The Freiman War Room: Clearing Debt in the Clearing Crisis

Freiman

HILSBOROUGH – Running for reelection in a battleground district, Assemblyman Roy Freiman (D-16) exulted this week as Governor Phil Murphy signed the state’s $46.4 billion budget, which includes $3.7 billion to clear some COVID-19 debt, even as New Jersey labors under $43-45 billion of bonded debt, or the same size of the budget.

A retired Prudential executive and political pragmatist, Freiman over coffee made the case for the significance of that $3.7 billon allocation, which contained his fingerprints. “It’s the first time in state history that we’re going to reduce a substantial amount of debt,” said the assemblyman from Hillsborough, referring to the bonded debt the state borrowed when lawmakers anticipated a pandemic shortfall.

Freiman celebrated the budget as a whole, which includes district-specific allocations for child daycare, repairs to the ailing Manville VFW building, $3.7 million for Somerset County Vocational and Technical High School, and $5 million for inpatient carrier care. “But we have debt and let’s be mindful of this,” he acknowledged, of the larger scope of a problem years in the making.

“I give a lot of credit to the speaker for helping in those negotiations,” Freiman said of Speaker Craig Coughlin’s (D-19) efforts to drive Freiman’s debt-clearing initiative through the budget process, and to ensure that it is not merely a one and done proposition.

First elected in 2017 to fill the seat of then-retiring Assemblyman Jack Ciattarelli (now the Republican nominee for governor), Freiman runs with Assemblyman (and Senate candidate) Andrew Zwicker (D-16) and former Montgomery Mayor (and Assembly candidate) Sadaf Jaffer. The three Democrats are facing a Republican ticket composed of former Congressman (and Senate candidate) Mike Pappas, and Assembly candidates Vinny Panico and Joe Lukac.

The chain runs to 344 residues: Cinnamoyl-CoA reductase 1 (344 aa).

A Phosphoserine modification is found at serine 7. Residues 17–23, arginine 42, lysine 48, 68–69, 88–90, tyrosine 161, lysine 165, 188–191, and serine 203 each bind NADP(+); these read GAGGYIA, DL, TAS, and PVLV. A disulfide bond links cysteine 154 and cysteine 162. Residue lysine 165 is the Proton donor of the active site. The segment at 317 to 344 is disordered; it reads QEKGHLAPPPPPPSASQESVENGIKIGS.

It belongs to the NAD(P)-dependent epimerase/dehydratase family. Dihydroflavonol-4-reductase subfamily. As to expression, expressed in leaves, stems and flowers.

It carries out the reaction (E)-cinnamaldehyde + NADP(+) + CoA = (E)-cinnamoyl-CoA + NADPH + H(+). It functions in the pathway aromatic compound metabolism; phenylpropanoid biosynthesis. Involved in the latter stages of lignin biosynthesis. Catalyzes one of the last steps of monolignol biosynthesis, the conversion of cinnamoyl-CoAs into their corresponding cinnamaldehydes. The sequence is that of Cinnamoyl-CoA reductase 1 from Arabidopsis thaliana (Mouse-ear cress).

“Roy Freiman preaching fiscal responsibility is like asking Mike Tyson to solve your headache with an uppercut,” said Panico. “Let’s not forget that Freiman voted to dig us into the $9 billion hole he describes as “expensive credit card debt.” If he really wants to do the right thing for his constituents he’ll start by voting against the bloated budget proposal and send real relief to taxpayers. The Trenton politicians that mortgaged our children’s future are the last one’s who should be working on untangling the mess they created.”

But Freiman said voters in the district will experience decided positive consequences from the Murphy-signed budget.

“You’ll see as a district overall, a higher amount going into the schools overall,” Freiman said. “Certain schools have not done well, including Manville, which was the seventh worst funded for decades – and now you see this vitality that’s taking place in Manville – a town that’s been hit hard by flooding. To have an anchor of a growing, vital school district is very important for that town.

“I think we’ve been responsive to our district and we’ve put a lot of emphasis on small businesses incentives in support of our small businesses, including my enabling legislation to set up the EDA for funding economic recovery. Stronger opportunity and prosperity should be the baseline coming out of the pandemic.”

 

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